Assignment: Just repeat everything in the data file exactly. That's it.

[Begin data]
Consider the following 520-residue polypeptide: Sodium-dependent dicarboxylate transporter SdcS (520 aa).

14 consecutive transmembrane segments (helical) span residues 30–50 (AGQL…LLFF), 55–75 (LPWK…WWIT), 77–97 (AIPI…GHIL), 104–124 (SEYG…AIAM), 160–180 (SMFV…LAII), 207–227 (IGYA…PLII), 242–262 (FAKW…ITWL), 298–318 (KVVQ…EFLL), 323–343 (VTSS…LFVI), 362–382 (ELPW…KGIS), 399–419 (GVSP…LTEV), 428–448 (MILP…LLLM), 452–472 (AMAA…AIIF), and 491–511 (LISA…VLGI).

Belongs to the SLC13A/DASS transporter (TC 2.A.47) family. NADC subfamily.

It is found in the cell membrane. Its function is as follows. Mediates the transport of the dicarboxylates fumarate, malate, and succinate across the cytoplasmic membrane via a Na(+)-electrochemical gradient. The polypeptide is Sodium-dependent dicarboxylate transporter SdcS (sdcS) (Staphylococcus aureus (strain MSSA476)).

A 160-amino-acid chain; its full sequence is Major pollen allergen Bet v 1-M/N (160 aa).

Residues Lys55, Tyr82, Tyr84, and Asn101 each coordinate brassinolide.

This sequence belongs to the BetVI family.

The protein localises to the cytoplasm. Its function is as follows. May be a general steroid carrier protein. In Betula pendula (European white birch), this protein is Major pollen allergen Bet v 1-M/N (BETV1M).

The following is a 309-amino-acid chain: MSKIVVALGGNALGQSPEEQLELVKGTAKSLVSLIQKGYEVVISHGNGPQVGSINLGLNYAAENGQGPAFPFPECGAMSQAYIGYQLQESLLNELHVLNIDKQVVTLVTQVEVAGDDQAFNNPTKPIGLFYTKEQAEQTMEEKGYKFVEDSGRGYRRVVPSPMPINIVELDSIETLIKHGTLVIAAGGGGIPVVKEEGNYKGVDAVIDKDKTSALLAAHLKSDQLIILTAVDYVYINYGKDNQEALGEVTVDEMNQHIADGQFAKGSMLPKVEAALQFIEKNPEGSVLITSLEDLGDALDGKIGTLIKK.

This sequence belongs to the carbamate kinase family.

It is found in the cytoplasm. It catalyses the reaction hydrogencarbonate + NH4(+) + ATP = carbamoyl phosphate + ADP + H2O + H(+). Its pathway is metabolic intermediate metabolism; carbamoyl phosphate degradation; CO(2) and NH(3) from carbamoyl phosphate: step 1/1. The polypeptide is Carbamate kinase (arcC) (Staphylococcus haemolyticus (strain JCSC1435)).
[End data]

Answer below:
Consider the following 520-residue polypeptide: Sodium-dependent dicarboxylate transporter SdcS (520 aa).

14 consecutive transmembrane segments (helical) span residues 30–50 (AGQL…LLFF), 55–75 (LPWK…WWIT), 77–97 (AIPI…GHIL), 104–124 (SEYG…AIAM), 160–180 (SMFV…LAII), 207–227 (IGYA…PLII), 242–262 (FAKW…ITWL), 298–318 (KVVQ…EFLL), 323–343 (VTSS…LFVI), 362–382 (ELPW…KGIS), 399–419 (GVSP…LTEV), 428–448 (MILP…LLLM), 452–472 (AMAA…AIIF), and 491–511 (LISA…VLGI).

Belongs to the SLC13A/DASS transporter (TC 2.A.47) family. NADC subfamily.

It is found in the cell membrane. Its function is as follows. Mediates the transport of the dicarboxylates fumarate, malate, and succinate across the cytoplasmic membrane via a Na(+)-electrochemical gradient. The polypeptide is Sodium-dependent dicarboxylate transporter SdcS (sdcS) (Staphylococcus aureus (strain MSSA476)).

A 160-amino-acid chain; its full sequence is Major pollen allergen Bet v 1-M/N (160 aa).

Residues Lys55, Tyr82, Tyr84, and Asn101 each coordinate brassinolide.

This sequence belongs to the BetVI family.

The protein localises to the cytoplasm. Its function is as follows. May be a general steroid carrier protein. In Betula pendula (European white birch), this protein is Major pollen allergen Bet v 1-M/N (BETV1M).

The following is a 309-amino-acid chain: MSKIVVALGGNALGQSPEEQLELVKGTAKSLVSLIQKGYEVVISHGNGPQVGSINLGLNYAAENGQGPAFPFPECGAMSQAYIGYQLQESLLNELHVLNIDKQVVTLVTQVEVAGDDQAFNNPTKPIGLFYTKEQAEQTMEEKGYKFVEDSGRGYRRVVPSPMPINIVELDSIETLIKHGTLVIAAGGGGIPVVKEEGNYKGVDAVIDKDKTSALLAAHLKSDQLIILTAVDYVYINYGKDNQEALGEVTVDEMNQHIADGQFAKGSMLPKVEAALQFIEKNPEGSVLITSLEDLGDALDGKIGTLIKK.

This sequence belongs to the carbamate kinase family.

It is found in the cytoplasm. It catalyses the reaction hydrogencarbonate + NH4(+) + ATP = carbamoyl phosphate + ADP + H2O + H(+). Its pathway is metabolic intermediate metabolism; carbamoyl phosphate degradation; CO(2) and NH(3) from carbamoyl phosphate: step 1/1. The polypeptide is Carbamate kinase (arcC) (Staphylococcus haemolyticus (strain JCSC1435)).